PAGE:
Lenin's Microsoft

Louis N Proyect lnp3 at columbia.edu
Thu Oct 26 09:30:36 MDT 1995

In the 10/31 "Village Voice", literary critic Michael Berube comments 
on the hassles of upgrading to a Pentium:

"What I didn't realize was that a computer 8 times 'better' than a 486 is 
also 8 times harder to set up, not least because this one required a 
separate set of speakers and a PCI card...Driving home that night with 
the speakers I still haven't been able to hook up properly, I realized: 
These computers are neither the engines nor the excreta of Capitalism 
'95; they are Capitalism '95. Their prices plummet daily, almost as if 
you're holding dollars in Mexico as the peso falls through the floor. 
But that's only because, on the consumption end, you're supposed to 
jump to the next higher, faster level at each stage of development: 
bigger networks, better graphics, portable minifaxes, faster access to 
more info. But as the modem speeds increase exponentially, the 
number of information providers shrinks accordingly: TCI buys Cap 
Cities, ABC buys QVC, Blockbuster buys AT&T. And up on top, an 
ever-smaller handful of people with their hands on the throttle--Bill  
Gates, John Malone, Rupert Murdoch--are making cool new 
interactive Capitalism '95 programs for us to play, complete with 
extra-synthetic memories, juiced-up joysticks, and big throttles that 
look just like theirs.

As the cyber express gathers speed, ever-larger numbers of 
increasingly powerful machines will be powered up by ever-larger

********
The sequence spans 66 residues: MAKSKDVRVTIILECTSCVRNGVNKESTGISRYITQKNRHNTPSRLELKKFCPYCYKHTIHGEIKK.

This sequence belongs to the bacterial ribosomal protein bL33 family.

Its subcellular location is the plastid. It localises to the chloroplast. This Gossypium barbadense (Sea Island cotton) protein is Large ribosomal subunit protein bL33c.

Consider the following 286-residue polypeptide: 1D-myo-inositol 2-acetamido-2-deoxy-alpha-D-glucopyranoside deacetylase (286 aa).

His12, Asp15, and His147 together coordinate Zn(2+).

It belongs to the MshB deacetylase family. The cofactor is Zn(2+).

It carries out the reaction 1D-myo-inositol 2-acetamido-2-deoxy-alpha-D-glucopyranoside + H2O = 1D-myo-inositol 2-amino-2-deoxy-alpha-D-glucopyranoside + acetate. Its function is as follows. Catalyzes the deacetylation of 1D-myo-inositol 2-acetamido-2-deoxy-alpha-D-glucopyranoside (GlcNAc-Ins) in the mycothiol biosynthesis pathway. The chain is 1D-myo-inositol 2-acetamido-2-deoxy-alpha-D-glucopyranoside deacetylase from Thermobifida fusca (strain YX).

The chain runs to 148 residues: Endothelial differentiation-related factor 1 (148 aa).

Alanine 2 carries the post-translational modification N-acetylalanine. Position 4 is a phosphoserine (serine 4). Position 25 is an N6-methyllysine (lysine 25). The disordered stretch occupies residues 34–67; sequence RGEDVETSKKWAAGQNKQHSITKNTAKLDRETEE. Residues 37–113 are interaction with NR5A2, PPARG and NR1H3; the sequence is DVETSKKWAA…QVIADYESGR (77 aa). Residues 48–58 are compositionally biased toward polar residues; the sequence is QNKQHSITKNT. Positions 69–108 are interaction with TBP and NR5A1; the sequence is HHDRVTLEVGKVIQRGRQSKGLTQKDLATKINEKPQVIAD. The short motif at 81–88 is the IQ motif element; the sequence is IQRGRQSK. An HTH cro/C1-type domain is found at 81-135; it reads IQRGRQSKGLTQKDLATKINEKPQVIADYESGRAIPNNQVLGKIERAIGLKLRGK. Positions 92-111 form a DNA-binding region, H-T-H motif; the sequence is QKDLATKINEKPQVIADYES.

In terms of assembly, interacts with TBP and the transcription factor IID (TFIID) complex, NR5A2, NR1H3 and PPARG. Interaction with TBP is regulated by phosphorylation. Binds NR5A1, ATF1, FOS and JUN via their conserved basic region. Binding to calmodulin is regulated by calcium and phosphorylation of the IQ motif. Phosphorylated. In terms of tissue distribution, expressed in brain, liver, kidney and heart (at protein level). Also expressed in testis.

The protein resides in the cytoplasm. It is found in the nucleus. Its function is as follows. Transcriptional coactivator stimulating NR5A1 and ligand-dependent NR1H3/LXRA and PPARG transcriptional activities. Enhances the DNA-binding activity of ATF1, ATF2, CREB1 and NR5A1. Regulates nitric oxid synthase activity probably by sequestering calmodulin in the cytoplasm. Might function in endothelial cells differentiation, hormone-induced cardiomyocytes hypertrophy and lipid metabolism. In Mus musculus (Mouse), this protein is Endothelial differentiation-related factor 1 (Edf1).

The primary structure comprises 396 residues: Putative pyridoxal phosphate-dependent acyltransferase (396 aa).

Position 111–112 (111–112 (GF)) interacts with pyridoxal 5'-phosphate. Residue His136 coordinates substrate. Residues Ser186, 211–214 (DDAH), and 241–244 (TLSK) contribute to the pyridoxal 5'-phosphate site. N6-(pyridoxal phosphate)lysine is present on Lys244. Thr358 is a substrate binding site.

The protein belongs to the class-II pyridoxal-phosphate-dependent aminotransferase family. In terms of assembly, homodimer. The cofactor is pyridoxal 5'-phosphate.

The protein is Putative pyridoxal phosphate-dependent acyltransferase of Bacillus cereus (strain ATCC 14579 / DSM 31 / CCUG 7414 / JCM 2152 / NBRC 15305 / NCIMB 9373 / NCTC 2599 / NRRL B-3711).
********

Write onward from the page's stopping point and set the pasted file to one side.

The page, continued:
numbers of increasingly powerless people. And everyone who can't 
afford the latest upgrade will feel their obsolescence growing with 
each passing year."

Louis: Isn't it possible that "Personal Computers" based either on the 
Wintel or Mac architecture may not be the type of computing we'll 
need under socialism. Most people don't want to be bothered by the 
hassle of installing and configuring computers. What might be 
attractive is a client-server model where everybody has an X-Windows 
terminal at home that is connected to a high-powered computer at a 
remote site. This computer has all of the software and data. Your X-
Terminal at home simply provides the mouse interface you need to 
deal with graphical data, sort of like a Mac without the hard-drive, 
CPU, etc. What this means is that planned obsolescence such as the 
kind dictated by Bill Gates and Andy Grove will be a thing of the past. 
Data and software will be determined socially. This technical 
architecture, by the way, is how the most sophisticated financial 
institutions operate today. Salomon Bros. traders have X-Windows terminals 
on their desk, not PC's. Once you separate the profit motive from technology, 
all sorts of wonderful things become possible.

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